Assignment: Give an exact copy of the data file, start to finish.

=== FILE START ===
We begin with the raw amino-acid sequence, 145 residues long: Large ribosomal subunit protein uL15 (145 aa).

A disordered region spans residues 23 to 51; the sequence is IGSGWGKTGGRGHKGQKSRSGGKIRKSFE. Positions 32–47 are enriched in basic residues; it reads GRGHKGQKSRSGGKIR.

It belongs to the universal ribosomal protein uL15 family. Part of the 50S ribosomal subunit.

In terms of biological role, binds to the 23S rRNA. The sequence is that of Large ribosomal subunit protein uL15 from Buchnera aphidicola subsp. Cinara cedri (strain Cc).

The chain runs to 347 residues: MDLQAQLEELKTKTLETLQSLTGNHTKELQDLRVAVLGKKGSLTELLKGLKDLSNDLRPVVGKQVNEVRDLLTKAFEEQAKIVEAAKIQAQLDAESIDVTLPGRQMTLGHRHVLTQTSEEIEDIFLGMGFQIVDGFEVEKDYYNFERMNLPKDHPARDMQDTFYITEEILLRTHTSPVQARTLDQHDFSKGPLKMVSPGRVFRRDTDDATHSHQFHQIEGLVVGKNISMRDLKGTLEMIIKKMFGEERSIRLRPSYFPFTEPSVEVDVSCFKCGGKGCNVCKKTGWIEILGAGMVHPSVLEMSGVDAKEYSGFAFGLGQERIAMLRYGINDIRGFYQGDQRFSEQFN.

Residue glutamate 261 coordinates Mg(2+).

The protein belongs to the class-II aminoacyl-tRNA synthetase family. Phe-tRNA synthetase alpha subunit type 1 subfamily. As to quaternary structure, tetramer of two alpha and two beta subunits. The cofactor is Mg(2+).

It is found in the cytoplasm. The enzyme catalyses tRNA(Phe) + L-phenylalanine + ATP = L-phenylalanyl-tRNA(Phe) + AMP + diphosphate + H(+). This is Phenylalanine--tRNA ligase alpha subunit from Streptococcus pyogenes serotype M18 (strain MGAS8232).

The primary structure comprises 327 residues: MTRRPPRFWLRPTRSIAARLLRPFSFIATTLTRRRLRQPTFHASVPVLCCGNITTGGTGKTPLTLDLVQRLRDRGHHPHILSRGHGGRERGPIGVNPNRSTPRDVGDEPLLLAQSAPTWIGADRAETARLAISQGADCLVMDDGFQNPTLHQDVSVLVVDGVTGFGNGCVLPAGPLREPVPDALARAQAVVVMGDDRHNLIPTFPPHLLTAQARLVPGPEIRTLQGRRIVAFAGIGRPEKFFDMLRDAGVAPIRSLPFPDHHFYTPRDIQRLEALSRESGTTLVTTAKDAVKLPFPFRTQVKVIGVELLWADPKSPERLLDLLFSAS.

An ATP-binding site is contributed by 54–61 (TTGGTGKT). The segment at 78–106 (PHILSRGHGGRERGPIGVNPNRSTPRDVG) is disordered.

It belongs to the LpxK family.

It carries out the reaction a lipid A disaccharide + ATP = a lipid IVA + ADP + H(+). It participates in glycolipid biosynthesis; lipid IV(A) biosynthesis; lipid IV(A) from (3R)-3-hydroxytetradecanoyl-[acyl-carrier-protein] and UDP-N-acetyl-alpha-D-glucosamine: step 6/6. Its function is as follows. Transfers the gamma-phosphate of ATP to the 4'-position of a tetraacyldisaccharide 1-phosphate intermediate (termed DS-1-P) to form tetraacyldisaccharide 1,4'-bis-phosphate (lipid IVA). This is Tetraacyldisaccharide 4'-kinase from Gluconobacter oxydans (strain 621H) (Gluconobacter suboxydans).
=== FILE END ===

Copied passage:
We begin with the raw amino-acid sequence, 145 residues long: Large ribosomal subunit protein uL15 (145 aa).

A disordered region spans residues 23 to 51; the sequence is IGSGWGKTGGRGHKGQKSRSGGKIRKSFE. Positions 32–47 are enriched in basic residues; it reads GRGHKGQKSRSGGKIR.

It belongs to the universal ribosomal protein uL15 family. Part of the 50S ribosomal subunit.

In terms of biological role, binds to the 23S rRNA. The sequence is that of Large ribosomal subunit protein uL15 from Buchnera aphidicola subsp. Cinara cedri (strain Cc).

The chain runs to 347 residues: MDLQAQLEELKTKTLETLQSLTGNHTKELQDLRVAVLGKKGSLTELLKGLKDLSNDLRPVVGKQVNEVRDLLTKAFEEQAKIVEAAKIQAQLDAESIDVTLPGRQMTLGHRHVLTQTSEEIEDIFLGMGFQIVDGFEVEKDYYNFERMNLPKDHPARDMQDTFYITEEILLRTHTSPVQARTLDQHDFSKGPLKMVSPGRVFRRDTDDATHSHQFHQIEGLVVGKNISMRDLKGTLEMIIKKMFGEERSIRLRPSYFPFTEPSVEVDVSCFKCGGKGCNVCKKTGWIEILGAGMVHPSVLEMSGVDAKEYSGFAFGLGQERIAMLRYGINDIRGFYQGDQRFSEQFN.

Residue glutamate 261 coordinates Mg(2+).

The protein belongs to the class-II aminoacyl-tRNA synthetase family. Phe-tRNA synthetase alpha subunit type 1 subfamily. As to quaternary structure, tetramer of two alpha and two beta subunits. The cofactor is Mg(2+).

It is found in the cytoplasm. The enzyme catalyses tRNA(Phe) + L-phenylalanine + ATP = L-phenylalanyl-tRNA(Phe) + AMP + diphosphate + H(+). This is Phenylalanine--tRNA ligase alpha subunit from Streptococcus pyogenes serotype M18 (strain MGAS8232).

The primary structure comprises 327 residues: MTRRPPRFWLRPTRSIAARLLRPFSFIATTLTRRRLRQPTFHASVPVLCCGNITTGGTGKTPLTLDLVQRLRDRGHHPHILSRGHGGRERGPIGVNPNRSTPRDVGDEPLLLAQSAPTWIGADRAETARLAISQGADCLVMDDGFQNPTLHQDVSVLVVDGVTGFGNGCVLPAGPLREPVPDALARAQAVVVMGDDRHNLIPTFPPHLLTAQARLVPGPEIRTLQGRRIVAFAGIGRPEKFFDMLRDAGVAPIRSLPFPDHHFYTPRDIQRLEALSRESGTTLVTTAKDAVKLPFPFRTQVKVIGVELLWADPKSPERLLDLLFSAS.

An ATP-binding site is contributed by 54–61 (TTGGTGKT). The segment at 78–106 (PHILSRGHGGRERGPIGVNPNRSTPRDVG) is disordered.

It belongs to the LpxK family.

It carries out the reaction a lipid A disaccharide + ATP = a lipid IVA + ADP + H(+). It participates in glycolipid biosynthesis; lipid IV(A) biosynthesis; lipid IV(A) from (3R)-3-hydroxytetradecanoyl-[acyl-carrier-protein] and UDP-N-acetyl-alpha-D-glucosamine: step 6/6. Its function is as follows. Transfers the gamma-phosphate of ATP to the 4'-position of a tetraacyldisaccharide 1-phosphate intermediate (termed DS-1-P) to form tetraacyldisaccharide 1,4'-bis-phosphate (lipid IVA). This is Tetraacyldisaccharide 4'-kinase from Gluconobacter oxydans (strain 621H) (Gluconobacter suboxydans).